Global Nutrition Targets

In 2012, the World Health Assembly (WHA) identified six nutrition targets for maternal, infant and young child nutrition to be met by 2025.

These require governments to:

  1. Reduce stunting by 40% in children under 5
  2. Reduce prevalence of anaemia by 50% among women in the age group of 19-49 years
  3. Ensure 30% reduction in low-birth weight
  4. Ensure No increase in childhood overweight
  5. Increase the rate of exclusive breastfeeding in the first six months up to at least 50%
  6. Reduce and maintain childhood wasting to less than 5%.

India’s Position in Global Nutrition

India will miss targets for:

  1. Stunting among under-5 children
  2. Anaemia among women of reproductive age
  3. Childhood overweight
  4. Exclusive breastfeeding.

These are the only 4 nutrition Indicators for which data is available, and India will miss the targets set for all of them!

It also identified the country as one with the highest rates of domestic inequalities in malnutrition.

Reality of nutrition levels in India

  • Between 2000 and 2016, rates of underweight have decreased from 66.0% to 58.1% for boys and 54.2% to 50.1% in girls.
  • However, this is still high compared to the average of 35.6% for boys and 31.8% for girls in Asia.
  • In India 37.9% of children under 5 years are stunted and 20.8% are wasted, compared to the Asia average of 22.7% and 9.4% respectively.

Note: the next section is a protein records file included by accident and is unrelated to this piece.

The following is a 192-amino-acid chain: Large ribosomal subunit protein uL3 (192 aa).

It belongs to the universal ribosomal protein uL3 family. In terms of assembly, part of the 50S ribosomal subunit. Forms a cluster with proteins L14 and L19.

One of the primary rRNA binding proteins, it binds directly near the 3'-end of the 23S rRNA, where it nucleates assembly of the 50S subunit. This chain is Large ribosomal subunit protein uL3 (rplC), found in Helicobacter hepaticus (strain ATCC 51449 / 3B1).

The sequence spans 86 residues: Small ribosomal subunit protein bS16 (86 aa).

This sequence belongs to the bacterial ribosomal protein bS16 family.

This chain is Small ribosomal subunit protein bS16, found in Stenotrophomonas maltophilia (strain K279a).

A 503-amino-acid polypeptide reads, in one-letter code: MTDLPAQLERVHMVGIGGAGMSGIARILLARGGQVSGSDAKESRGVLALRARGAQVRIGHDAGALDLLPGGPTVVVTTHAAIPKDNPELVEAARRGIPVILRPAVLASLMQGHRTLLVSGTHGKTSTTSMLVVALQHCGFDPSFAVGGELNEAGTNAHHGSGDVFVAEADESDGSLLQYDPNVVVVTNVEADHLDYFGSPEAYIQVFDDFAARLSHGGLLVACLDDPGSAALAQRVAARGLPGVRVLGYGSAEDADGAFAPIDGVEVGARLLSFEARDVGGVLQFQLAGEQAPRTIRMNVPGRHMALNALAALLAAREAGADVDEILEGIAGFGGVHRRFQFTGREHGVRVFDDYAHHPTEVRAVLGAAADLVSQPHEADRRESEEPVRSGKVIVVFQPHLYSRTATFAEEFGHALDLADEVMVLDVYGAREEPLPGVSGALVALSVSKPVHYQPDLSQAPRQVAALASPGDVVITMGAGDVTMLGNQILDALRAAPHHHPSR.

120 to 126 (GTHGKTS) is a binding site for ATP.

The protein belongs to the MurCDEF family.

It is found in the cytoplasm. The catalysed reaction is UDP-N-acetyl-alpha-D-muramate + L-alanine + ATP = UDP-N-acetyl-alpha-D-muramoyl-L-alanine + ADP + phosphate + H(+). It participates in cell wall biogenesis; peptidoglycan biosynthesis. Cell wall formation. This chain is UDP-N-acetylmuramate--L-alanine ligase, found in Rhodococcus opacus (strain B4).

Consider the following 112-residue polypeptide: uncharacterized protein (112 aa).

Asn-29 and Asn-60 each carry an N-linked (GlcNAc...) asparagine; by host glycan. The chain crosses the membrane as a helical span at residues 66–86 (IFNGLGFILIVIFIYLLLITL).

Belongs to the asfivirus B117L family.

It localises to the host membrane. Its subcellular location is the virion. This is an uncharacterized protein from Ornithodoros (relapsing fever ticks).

• One in two women of reproductive age is anaemic, while at the same time the rate of overweight and obesity continues to rise.
  • India is identified as among the three worst countries, along with Nigeria and Indonesia, for steep within-country disparities on stunting

Causes according to the report

Inequity is a cause of malnutrition — both under-nutrition and overweight, obesity and other diet-related chronic diseases.

Inequities in food and health systems exacerbate inequalities in nutrition outcomes that in turn can lead to more inequity, perpetuating a vicious cycle

-Source: The Hindu


DO NUMBERS MATTER IN RAJYA SABHA?

Focus: GS-II Governance, Polity, Prelims

Lok Sabha and Rajya Sabha: Cooperation in Divergent Composition

  • The Indian Constitution provides for parity of powers between the Lok Sabha and the Rajya Sabha in law, making an exception in some cases.
  • The Money Bill or Finance Bills can be introduced only in the Lok Sabha which only can approve the Demands for Grants.
  • The Rajya Sabha has some special powers such as: Requiring to adopt a resolution allowing Parliament to legislate on subjects in the State List and creating All India Services, approving proclamations of Emergency and President’s Rule when the Lok Sabha is dissolved.

A Comparison of Composition

  • Elections to the Lok Sabha are held every five years and before that on dissolution of the House.
  • For the Rajya Sabha, one-third of the members are chosen every second year reflecting its permanent nature.
  • While the Lok Sabha elections hold a mirror to the recent will of the people, the Rajya Sabha is envisaged to convey the same in different phases of development marking some continuity.